What Is Social Selling & Why Should You Care? [Part 4]

In Part 3 of What Is Social Selling and Why Should You Care, I discussed how you can move opportunities through the pipeline faster, free up yourself (and your sales team) to move on to new prospects, and lower acquisition costs.

In Part 4, (the final in this series) I’ll be going through how you can achieve greater client lifetime value, make bigger deals and retain more clients.

How to achieve greater client lifetime value

When I wrote this headline I felt as if I was about to tell you how to find gold in a pot, at the end of a rainbow. Obviously I’m not, but here’s the irony. At its core, social selling is about moving away from purely transactional client relationships and towards consultative partnerships.

When you add social selling techniques to your sales methodologies you’re able to spend more time on activities that create real value for your clients. By building stronger relationships with your clients, you’re not only able to hit your targets, but you’re also able to create a foundation for sustained revenue growth, year-after-year.

I know it sounds like an impossible ideal, but hear me out. Social selling works but only if you educate your clients.

Here’s why.

Those who use social selling methods find clients near the beginning of their buying cycle, when they can be challenged to think strategically. By taking control of their client conversations early on, they’re able to expand the scope of discussions. Then, over the course of the buying cycle, they can continuously monitor their opportunities, educating their buyers with relevant content at critical times.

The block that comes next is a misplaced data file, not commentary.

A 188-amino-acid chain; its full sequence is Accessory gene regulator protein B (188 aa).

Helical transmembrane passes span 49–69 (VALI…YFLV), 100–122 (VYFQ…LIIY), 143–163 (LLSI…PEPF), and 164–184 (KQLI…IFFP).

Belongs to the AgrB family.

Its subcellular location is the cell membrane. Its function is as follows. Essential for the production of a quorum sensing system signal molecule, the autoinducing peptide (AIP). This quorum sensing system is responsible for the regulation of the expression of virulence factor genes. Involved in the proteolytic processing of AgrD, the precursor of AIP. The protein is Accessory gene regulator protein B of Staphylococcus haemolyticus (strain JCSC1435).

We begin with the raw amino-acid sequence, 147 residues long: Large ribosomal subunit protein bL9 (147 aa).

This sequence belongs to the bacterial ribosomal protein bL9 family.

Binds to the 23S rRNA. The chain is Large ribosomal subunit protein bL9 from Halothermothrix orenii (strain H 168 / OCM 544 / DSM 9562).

As a minimum anyone involved in selling i.e. business owners, sales executives, marketing executives and consultants, should be:

  • Leveraging curated content (ideally from their marketing department) to provide relevant material to individual members of their buying committees.
  • Sharing relevant industry news and insights to keep their buying committees informed on key industry trends.

How to make bigger deals

By using social selling techniques in this way i.e. to position yourself as a trusted advisor before negotiations even begin, you’ll find that your clients will look to you for help and will be far more receptive to complementary product offerings.

Furthermore, if you use intelligence from social media monitoring services you’ll understand the pain points and politics within the companies that buy from you, so you can expand your sphere of influence and grow deals horizontally.

Here are a couple of things that you can do instantly:

  • Monitor your social networks to identify value-added opportunities with current clients.
  • Connect with cross-function influencers to expand deals into new departments and locations.

How to retain your  clients

Social media allows anyone involved in the sales process to provide value to their clients once the business has been won and during periods that are traditionally dark. By monitoring your clients on social networks, you can:

  • Discover opportunities to re-engage and discuss business outcomes.
  • Recognize dissatisfaction signals such as complaints or requests for recommendations.
  • Find out when competitors are making connections with your clients.

Now I want to hear from you…

Tell me in the comments below or in a private email:

  • How are you dealing with social media or social selling?
  • What aspect of social media or social selling do you find the most challenging?

Please share your stories and experience here, and if you’ve got a question, just pop it down here. If you want to contact me for a strategy call click here.

Thanks for being a sport and participating!

P.S.

Finally, if you know someone who’d LOVE the insight from this social selling post, please send them a link. You’ll find solo entrepreneurs, consultants and yes, even sales and marketing managers who manage people who’ll be interested to hear about this.

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JaneFrankland

Jane Frankland is a successful cyber security entrepreneur, consultant and speaker who has had a diverse career encompassing art and design; business development; and operations. Having held directorships and senior executive positions within her own companies and at several large PLCs, she now provides agile, forward thinking organisations with strategic business development solutions. Right now she is writing a book on gender diversity in cyber security and is focused on increasing the numbers of women in the profession.

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